(Reuters) - Global PC shipments declined 1.4 percent in the last quarter of 2011 mainly due to weak demand in Western Europe and the United States, according to research firm Gartner.
"After two quarters of positive growth, worldwide PC shipments totaled 92.2 million units in the fourth quarter," Gartner said on Wednesday.
PC shipments in Europe, Middle East and Africa totaled 28.9 million, a 9.6 percent decline compared with a year earlier while in the United States shipments dropped 5.9 percent where consumers looked to smart phones and media tablets instead of PCs.
Gartner said good growth in professional markets and emerging countries had not been able to compensate softness in mature markets.
"The big surprise was the U.S. We expected it to be flat," IDC analyst David Daoud said.
"That is the worst performance since the fourth quarter of 2008, which was post Lehman Brothers," he said, referring to the collapse of the investment bank.
Daoud blamed the development on floods in Thailand in October, which had triggered hard-disk drive shortages and weak consumer confidence.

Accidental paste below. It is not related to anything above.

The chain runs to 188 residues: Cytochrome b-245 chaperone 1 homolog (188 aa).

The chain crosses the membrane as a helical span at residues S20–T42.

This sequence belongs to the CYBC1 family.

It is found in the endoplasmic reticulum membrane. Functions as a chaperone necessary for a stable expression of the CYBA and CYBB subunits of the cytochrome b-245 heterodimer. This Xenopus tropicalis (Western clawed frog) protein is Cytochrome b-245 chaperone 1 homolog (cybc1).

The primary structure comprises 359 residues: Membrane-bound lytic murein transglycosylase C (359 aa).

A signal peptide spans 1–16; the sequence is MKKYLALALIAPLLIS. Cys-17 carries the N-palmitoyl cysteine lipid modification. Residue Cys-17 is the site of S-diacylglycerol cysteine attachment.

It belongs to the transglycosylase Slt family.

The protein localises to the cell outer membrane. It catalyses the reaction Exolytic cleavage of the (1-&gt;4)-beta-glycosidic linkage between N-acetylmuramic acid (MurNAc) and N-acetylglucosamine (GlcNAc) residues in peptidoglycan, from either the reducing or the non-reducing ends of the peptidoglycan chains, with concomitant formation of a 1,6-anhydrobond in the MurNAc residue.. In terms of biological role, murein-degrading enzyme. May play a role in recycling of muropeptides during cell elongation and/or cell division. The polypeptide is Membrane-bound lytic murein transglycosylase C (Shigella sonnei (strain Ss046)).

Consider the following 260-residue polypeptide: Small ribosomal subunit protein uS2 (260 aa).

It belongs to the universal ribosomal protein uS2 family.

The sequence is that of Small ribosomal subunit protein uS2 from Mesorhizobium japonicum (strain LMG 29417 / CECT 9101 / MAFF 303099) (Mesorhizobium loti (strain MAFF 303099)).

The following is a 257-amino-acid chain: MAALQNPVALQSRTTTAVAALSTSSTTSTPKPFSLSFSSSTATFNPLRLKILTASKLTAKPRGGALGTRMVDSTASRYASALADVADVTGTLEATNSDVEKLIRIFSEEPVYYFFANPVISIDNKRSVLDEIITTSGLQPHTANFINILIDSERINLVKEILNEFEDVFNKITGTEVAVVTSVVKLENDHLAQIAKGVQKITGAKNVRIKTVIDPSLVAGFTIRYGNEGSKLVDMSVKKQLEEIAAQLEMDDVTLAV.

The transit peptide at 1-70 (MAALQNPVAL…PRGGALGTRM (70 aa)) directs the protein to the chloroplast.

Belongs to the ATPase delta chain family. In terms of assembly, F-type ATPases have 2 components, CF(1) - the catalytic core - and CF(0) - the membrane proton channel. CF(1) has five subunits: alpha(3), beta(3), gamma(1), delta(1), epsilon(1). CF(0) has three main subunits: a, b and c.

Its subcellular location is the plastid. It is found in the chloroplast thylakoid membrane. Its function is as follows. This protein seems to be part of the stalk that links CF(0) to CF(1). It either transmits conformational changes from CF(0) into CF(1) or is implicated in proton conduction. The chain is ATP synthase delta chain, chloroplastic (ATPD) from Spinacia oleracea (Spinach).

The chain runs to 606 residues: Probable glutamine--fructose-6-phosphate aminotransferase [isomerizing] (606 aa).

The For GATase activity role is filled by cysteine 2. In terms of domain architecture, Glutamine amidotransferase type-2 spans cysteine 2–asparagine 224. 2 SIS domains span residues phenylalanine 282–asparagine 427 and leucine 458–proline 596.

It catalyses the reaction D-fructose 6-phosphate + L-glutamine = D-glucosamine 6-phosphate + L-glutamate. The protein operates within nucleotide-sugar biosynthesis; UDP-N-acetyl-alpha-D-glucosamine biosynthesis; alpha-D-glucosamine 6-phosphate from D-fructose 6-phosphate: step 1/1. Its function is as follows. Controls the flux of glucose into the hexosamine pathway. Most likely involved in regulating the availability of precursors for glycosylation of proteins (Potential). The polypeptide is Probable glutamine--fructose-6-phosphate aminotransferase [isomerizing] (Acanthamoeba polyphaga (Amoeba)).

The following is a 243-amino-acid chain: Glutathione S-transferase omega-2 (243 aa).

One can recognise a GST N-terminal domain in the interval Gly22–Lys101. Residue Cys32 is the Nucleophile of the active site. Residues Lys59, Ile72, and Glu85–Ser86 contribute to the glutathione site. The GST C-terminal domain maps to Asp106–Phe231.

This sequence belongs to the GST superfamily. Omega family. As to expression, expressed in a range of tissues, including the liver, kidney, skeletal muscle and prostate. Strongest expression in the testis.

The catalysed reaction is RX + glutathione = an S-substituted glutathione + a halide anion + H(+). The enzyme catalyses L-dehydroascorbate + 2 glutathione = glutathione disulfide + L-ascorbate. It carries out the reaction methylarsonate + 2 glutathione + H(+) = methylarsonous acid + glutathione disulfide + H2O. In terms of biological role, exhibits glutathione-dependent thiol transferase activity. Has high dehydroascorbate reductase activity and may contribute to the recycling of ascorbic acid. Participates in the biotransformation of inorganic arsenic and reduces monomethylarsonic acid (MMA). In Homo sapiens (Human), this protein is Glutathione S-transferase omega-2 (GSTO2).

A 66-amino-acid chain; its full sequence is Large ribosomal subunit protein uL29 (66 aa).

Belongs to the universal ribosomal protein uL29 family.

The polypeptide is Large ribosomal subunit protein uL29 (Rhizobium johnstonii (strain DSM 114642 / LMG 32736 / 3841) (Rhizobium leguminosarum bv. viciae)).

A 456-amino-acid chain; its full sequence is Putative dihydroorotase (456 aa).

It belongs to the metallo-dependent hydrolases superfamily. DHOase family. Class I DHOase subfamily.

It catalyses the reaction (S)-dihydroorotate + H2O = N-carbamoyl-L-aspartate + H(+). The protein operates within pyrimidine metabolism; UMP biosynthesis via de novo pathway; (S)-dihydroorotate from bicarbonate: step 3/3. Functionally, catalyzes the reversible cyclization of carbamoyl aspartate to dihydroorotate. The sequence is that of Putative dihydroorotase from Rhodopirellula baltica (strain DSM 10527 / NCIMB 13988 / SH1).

Gartner, however, said that the shortages had so far had a limited impact on shipments and prices in the fourth quarter but that a major impact would be felt in the first half of 2012.
Among the vendors Hewlett Packard held on to its No. 1 position despite a shipment decline of 16.2 percent year over year, according to Gartner.
The decline was a result of confusion surrounding its PC business, Gartner said, adding that aggressive pricing from competitors combined with weak consumer PC demand in the holiday season had also taken a toll.
China's Lenovo Group showed the strongest quarterly growth with a 23 percent increase in shipments.
(Reporting By Nicola Leske in New York; Additional reporting by Jim Finkle in Boston; Editing by Bernard Orr)